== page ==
Tambo sacrificed his life because he knew apartheid was evil
Book: OR Tambo
Book: OR Tambo
Author: Sandi Baai
Publisher: Skotaville Books
Reviewer: Zenoyise Madikwa
Xa ebengafelanga amatyala am ngendiba ndithwala ukubethwa kwam. Literally translated: "If my Redeemer did not die for me I would have had to bear the burden of my sins."
When I read Oliver Reginald Kaizana Tambo's biography by Sandi Baai I was overwhelmed by this song of a Methodist Psalmist who praises the work of Calvary.
Born in Nkantolo village in Mbizana in the Transkei, like Jesus of Nazareth, OR Tambo lived and died for others. Though his was not a physical death it was death to self. He lived to serve until he died on April 24 1993 - a year before the birth of our democracy.
The writer unearths the trinity of the father of democracy as an acclaimed teacher, lawyer and a political giant who, like Jesus, remained humble to the very end. Of him, the writer says that his selfhood defines itself among other selves. You cannot write about Tambo and not touch on his ethos.
Baai traces Tambo's religiosity. He paints him as a believer whose whole life was influenced by Christianity. Tambo viewed apartheid as an evil system that was not of God. The writer also paints Tambo as a man who regarded education as a tool to liberate and empower ordinary people.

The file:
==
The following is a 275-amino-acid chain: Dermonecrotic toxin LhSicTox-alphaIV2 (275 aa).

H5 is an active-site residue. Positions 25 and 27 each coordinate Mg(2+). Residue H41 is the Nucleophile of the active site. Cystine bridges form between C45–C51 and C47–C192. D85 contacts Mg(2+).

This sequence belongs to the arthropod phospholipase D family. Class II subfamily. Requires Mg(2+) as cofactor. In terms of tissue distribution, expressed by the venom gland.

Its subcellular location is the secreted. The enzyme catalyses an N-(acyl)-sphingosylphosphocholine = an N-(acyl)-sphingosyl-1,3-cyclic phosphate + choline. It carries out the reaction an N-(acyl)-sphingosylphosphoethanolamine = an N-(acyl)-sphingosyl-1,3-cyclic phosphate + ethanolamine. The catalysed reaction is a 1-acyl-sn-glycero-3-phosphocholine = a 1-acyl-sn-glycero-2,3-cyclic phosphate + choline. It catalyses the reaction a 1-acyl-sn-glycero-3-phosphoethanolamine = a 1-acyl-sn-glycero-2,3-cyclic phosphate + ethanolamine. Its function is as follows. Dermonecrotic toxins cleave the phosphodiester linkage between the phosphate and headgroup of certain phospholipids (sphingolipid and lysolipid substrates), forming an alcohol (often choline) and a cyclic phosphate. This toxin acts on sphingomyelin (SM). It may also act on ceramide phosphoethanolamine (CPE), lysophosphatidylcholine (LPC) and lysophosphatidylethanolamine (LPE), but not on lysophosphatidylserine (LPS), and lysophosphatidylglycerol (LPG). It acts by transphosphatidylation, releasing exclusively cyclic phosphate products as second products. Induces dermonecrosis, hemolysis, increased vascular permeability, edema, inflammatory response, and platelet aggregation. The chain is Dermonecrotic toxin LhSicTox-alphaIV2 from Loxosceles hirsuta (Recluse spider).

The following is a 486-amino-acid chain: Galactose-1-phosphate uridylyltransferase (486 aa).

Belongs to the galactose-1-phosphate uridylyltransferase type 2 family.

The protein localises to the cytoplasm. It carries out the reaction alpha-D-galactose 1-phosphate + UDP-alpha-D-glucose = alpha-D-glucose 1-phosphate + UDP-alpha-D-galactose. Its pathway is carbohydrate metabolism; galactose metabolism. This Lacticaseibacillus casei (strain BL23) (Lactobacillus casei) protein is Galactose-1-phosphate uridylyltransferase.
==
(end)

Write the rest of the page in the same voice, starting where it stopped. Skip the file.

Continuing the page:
This well-researched and unapologetic tome tells a tale of a man who did not spare himself but fought for the liberation of the people who were oppressed in the land of their birth.
The Pondoland area is very religious and political. This has had an influence on other parts of the Transkei. Growing up in the Transkei I never understood why political elders opened and closed meetings with a prayer while the same people sang hymns cursing the oppressive government. After reading this book I gained insight into why this was.
The writer also explores rural sociology, touching on the Pondoland revolt and how it influenced the political life in the Transkei area. He also spices up the book by sprinkling it with the rich PAC history and its leadership, the tribal quarrels of exile within the ANC members, the nationalist and communist factions in exile and how Tambo managed these conflicts in foreign countries.
Baai traces Tambo's schooling, religious and ethnic presuppositions and his parental and ancestral background. This interesting and engaging book is not only a narrative but also a descriptive piece of work in which rural villagers participated in telling the tale of Tambo.
The book will be launched today at Exclusive Books in Killarney Mall.